The rulers would not directly show their aggression against the aim of my study trip. They also played cat and mouse. Their aggression against such an investigation was always present via detours. Every roadblock, every incursion into a village, all paper controls could be dangerous. Travelling with a group of researchers who asked all kinds of delicate questions, was in my opinion a veiled declaration of war. Researchers who performed similar studies, came in big trouble.

I decided to perform my share in the research on my own. I travelled with aid and under the care of local inhabitants. As a woman I could be included in women communities. I was open to my hosts and they received me with hospitality. They protect me – as one of their children – for the dangers of the environment and for dangers of robbery and worse.

Rwanda country side [6]

During the last years of my studies, I travelled a lot on my own in Europe. This study trip in Africa, I also decided to travel on my own. From my early years I played hide and seek in many ways. On this subject I especially learned caution by reading the books of John Le Carré and Len Deighton. I decided to only travel with the help of various reliable local people.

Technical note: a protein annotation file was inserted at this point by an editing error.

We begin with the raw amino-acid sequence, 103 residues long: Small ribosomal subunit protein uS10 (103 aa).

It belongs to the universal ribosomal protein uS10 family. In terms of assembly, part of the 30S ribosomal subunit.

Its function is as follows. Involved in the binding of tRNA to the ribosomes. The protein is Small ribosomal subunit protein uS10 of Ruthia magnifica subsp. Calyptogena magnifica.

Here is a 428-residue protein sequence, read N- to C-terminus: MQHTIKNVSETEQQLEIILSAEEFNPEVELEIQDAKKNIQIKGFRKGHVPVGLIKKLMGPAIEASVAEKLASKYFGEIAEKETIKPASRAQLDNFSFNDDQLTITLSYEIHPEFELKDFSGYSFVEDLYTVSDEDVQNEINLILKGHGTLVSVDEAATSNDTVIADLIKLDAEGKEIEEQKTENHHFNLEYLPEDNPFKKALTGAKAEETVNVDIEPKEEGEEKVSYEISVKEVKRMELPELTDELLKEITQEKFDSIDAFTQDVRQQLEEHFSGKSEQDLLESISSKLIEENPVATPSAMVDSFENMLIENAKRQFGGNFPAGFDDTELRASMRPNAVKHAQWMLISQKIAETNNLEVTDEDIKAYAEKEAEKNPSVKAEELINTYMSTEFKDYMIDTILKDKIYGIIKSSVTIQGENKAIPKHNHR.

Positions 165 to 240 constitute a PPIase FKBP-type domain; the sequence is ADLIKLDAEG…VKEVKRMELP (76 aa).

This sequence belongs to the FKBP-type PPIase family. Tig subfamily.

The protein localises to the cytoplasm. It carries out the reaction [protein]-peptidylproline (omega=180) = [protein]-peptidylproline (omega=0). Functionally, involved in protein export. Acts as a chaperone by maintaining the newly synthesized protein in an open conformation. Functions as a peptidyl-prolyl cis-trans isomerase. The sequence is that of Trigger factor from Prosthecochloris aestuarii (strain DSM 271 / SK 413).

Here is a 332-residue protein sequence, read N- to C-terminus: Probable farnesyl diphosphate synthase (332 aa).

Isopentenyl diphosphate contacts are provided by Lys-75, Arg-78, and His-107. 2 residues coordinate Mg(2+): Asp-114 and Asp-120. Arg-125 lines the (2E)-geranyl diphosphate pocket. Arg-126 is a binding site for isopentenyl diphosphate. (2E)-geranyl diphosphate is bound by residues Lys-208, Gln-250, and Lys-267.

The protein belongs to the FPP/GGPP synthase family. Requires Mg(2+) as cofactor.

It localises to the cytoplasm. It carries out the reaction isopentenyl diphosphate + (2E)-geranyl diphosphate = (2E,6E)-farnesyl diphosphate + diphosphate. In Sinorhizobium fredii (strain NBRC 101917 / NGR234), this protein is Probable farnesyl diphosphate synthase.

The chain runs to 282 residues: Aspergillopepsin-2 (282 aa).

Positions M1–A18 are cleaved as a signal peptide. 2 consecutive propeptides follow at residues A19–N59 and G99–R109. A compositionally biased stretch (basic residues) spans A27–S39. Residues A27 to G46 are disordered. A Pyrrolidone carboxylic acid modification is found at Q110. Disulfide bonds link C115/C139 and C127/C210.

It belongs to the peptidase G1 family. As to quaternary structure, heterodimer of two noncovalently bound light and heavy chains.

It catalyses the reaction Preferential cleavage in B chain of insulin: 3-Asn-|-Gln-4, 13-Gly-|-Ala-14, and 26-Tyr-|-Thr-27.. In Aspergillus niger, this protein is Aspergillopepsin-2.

In this unknown world with uncertainties, mysteries and doubts, I trusted on patience, tolerance and my awareness of my ignorance. I did not stick to the first signals, and I left behind all initial ideas and prejudices. Via detours – usually concealed and unobtrusive – I got an awful lot of information [7]. I let these impressions mature and I hid cryptic notes between the results of my research on the health state.
As a researcher on the health state, I lived together – in a privileged position – with the people on the places that I visited. I visited many villages and refugee camps.

Water pump in Rwanda [8]

Eventually a number of factors caused that I had to finish my study trip. First the budget was depleted. Secondly a final report was necessary for follow-up actions by the organization that had requested this research. In addition, I had to keep in mind than my stay in these areas became increasingly visible. My open-minded stay with the local people could very quickly turn into an explosive situation for everyone. With the data of my research, I travelled to a reliable airport for my departure.

[1] Carla Drift is a fictive name, the investigations into the health situation and the details are also fictitious. No person or research into the causes and consequences of genocide in Central Africa has been model for the posts about the life of Carla Drift.
[2] See also:
[3] Source image:
[4] This world map shows the prevalence of Malaria. The scale increases from light yellow to dark red. Source image:
[5] Source image:
[6] Source image:
[7] See also: Brooks, David, The Social Animal – The Hidden Sources of Love, Character and Achievement. New York: Random House, 2011, p. 248
[8] Source image: